by Steven Siciliano | 9 September 2018 |
All four New Testament gospels include stories in which the religious leaders of Jesus’ day accused Him of breaking the Sabbath. By analyzing these stories, Seventh-day Adventists build up their theology of proper Sabbath observance, often relying heavily on Jesus’ statement that “it is lawful to do good on the Sabbath.” This principle, though clearly central, is by no means the only defense Jesus used to excuse things that He and His disciples did on the Sabbath. Depending on how you subdivide His various rebuttals, Jesus provided upwards of eight or nine different lines of reasoning for His unorthodox activities. This installment of “Reading What’s There” will survey a few of those, starting with a review of the one just mentioned.
The well-known phrase “it is lawful to do good on the Sabbath” appears in Matthew 12:8-14, Luke 6:6-11, and Mark 3:1-6. All three accounts describe the same incident with some variation, but the shared storyline involves Jesus’ healing a man with a paralyzed hand and a discussion about whether or not what He did was appropriate. All the gospels convey the idea that acts of healing do not breach the law because they are “good,” and therefore appropriate on Sabbath. Matthew includes an additional comment showing that Jesus’ opponents were willing to rescue animals on Sabbath, implying that they too understood that saving life can override the prohibition against exerting oneself on the day.
Another well-known incident precedes this one, however, in which Jesus uses other arguments that impart important insights into His attitude towards the Sabbath, and His very identity. It’s the story in Mark 2, Luke 6, and Matthew 12 in which Jesus’ disciples were gleaning grain when the Pharisees demanded to know why they were doing something unlawful. Jesus could easily have said that meeting people’s needs was “good,” and thus allowable, but He didn’t. In fact, He seems to have implied the opposite.
First, Jesus reminded his opponents of an incident recorded in 1 Samuel 21, in which David and his men ate the consecrated showbread, which was reserved only for priests. Rather than try to argue that David’s action was lawful, Jesus acknowledged that what David and his men did was unlawful. He gave no explanation as to why David was free to circumvent the rules but Jesus could very well have meant to suggest that, as God’s anointed heir to the throne, David’s status and work superseded ritual prohibitions. In fact, in Matthew’s account Jesus adds in a similar remark about priests who serve in the temple. They too “break the Sabbath” and yet are guiltless, presumably because they are ministering in the presence of God and thus exempt from the usual prohibitions. After that Matthew includes an another argument in which Jesus, referring to Himself, said that “something greater than the temple” was present.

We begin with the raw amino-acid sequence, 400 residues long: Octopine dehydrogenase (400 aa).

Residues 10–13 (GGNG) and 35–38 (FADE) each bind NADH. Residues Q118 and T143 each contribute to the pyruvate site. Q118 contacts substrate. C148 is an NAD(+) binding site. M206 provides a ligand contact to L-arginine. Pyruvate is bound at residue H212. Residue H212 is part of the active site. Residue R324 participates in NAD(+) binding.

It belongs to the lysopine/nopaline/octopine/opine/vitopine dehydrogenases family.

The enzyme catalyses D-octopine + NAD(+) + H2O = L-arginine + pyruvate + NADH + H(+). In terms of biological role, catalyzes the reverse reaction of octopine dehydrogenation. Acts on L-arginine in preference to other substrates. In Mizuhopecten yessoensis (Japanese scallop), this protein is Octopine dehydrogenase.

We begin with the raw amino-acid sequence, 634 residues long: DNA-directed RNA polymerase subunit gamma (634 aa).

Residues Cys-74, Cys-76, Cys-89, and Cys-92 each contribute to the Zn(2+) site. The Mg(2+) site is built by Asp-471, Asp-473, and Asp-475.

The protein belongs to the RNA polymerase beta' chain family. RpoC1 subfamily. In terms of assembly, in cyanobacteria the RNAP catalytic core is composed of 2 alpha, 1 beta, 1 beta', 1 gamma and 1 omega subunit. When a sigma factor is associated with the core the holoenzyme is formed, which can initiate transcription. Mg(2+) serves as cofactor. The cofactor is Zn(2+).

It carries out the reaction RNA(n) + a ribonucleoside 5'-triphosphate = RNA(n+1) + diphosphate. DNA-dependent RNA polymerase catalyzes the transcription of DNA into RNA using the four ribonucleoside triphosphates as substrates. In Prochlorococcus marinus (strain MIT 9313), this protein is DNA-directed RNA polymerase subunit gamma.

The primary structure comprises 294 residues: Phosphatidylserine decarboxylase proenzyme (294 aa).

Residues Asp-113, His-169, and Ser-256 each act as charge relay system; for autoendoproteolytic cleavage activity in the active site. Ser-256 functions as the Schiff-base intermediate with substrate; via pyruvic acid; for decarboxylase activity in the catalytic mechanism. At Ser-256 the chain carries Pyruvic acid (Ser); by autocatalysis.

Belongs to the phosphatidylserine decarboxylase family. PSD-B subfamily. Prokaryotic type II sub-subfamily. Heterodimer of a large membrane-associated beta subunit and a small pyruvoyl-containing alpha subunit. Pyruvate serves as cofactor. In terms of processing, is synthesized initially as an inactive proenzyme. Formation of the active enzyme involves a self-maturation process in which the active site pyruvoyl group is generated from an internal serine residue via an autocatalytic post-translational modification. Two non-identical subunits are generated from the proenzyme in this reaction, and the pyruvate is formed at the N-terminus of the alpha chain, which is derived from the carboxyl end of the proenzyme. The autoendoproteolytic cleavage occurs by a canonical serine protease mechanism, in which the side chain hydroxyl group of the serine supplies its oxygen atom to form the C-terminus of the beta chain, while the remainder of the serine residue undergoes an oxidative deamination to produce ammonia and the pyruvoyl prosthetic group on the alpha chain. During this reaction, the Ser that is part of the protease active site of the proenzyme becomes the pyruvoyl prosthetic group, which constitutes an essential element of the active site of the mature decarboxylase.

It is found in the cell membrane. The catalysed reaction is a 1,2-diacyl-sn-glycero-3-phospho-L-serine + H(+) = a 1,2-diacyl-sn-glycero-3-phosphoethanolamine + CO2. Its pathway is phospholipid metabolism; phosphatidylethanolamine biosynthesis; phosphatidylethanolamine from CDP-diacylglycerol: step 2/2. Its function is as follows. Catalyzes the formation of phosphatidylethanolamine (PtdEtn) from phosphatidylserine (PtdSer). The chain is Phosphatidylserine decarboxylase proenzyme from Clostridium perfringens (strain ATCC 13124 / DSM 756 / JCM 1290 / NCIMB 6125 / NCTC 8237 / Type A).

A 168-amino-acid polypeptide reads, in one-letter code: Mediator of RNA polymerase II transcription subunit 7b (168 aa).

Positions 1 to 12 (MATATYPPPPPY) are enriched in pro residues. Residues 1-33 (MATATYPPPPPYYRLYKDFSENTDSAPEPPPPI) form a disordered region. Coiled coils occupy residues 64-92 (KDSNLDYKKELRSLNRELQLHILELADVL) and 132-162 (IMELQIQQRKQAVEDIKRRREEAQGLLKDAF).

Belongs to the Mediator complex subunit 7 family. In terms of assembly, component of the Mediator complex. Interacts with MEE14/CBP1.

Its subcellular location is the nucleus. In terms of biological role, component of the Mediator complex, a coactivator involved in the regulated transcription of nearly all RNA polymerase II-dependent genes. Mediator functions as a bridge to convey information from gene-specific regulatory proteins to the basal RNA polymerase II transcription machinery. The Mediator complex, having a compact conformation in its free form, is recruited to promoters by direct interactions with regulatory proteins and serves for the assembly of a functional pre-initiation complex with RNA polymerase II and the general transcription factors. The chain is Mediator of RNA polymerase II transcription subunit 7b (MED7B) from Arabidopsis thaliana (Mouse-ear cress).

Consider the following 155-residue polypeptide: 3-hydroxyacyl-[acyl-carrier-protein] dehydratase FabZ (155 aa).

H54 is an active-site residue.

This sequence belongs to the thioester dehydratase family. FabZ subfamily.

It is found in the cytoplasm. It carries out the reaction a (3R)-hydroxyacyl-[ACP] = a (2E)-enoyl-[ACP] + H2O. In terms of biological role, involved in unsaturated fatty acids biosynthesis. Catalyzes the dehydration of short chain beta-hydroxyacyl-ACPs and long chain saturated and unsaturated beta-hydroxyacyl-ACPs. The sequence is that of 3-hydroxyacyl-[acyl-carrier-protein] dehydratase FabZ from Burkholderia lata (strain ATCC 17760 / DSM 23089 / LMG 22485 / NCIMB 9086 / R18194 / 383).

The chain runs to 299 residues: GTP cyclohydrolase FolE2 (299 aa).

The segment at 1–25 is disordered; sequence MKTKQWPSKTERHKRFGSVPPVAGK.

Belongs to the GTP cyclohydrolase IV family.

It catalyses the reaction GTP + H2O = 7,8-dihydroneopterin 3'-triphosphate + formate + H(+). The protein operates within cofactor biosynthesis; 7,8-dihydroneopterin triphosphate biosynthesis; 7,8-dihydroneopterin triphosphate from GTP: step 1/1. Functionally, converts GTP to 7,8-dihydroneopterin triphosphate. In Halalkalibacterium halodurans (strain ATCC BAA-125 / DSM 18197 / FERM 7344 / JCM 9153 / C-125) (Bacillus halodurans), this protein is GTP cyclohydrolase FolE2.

When taken together, these statements about David, the priests, and the temple affirm that Jesus was both the anointed messiah and the new dwelling place of God. His followers, therefore, like the priests and the companions of David, were not bound by typical Sabbath restrictions – at least not while in His presence.
Be that as it may, the obvious point here is that Jesus was certainly not restricted to the argument that “it is lawful to do good on the Sabbath.” Instead, His sayings in this story seem to provide a different, more exalted logic to justify actions which were technically unlawful.
And that’s not the end of it. In Mark’s gospel, Jesus introduces yet another line of defense by saying, “The Sabbath was made for man.” That statement, within the context of the debate at hand, strongly suggests that the human race is not subservient to the Sabbath but vice-versa. The Sabbath was not designed to bring people into subjection but to minister to their well-being. As shocking as it may sound, human beings rightly oriented towards God take precedence over the Sabbath.
Jesus then adds what may be the clinching argument of all when He says, “The Son of Man is Lord even of the Sabbath.” In other words, Jesus as messiah is in charge of the day and not vice-versa. Clearly, for a person to be lord over something means that he or she possesses higher authority than the thing. Jesus had already said that the human race enjoys superior status to the Sabbath. How much more must Jesus, as the Son of Man, have authority to specify what is and is not appropriate on the day? Even beyond the question of what is “lawful” to do on the Sabbath, Jesus used this occasion to assert an essential fact about Himself – He is messiah and Lord. And that means He is Lord of the Sabbath.
These two stories alone introduce four or five different principles that not only contribute to a theology of the Sabbath but convey profound insights into the status of human beings and the authority of Jesus as Lord. It takes effort to know how to apply these concepts, but one thing is sure – Jesus did not rely on a single argument for why He and His followers were free to break the Sabbath conventions of His day. If contemporary Christians settle for only one defense while neglecting the others, they do themselves and the Bible a disservice.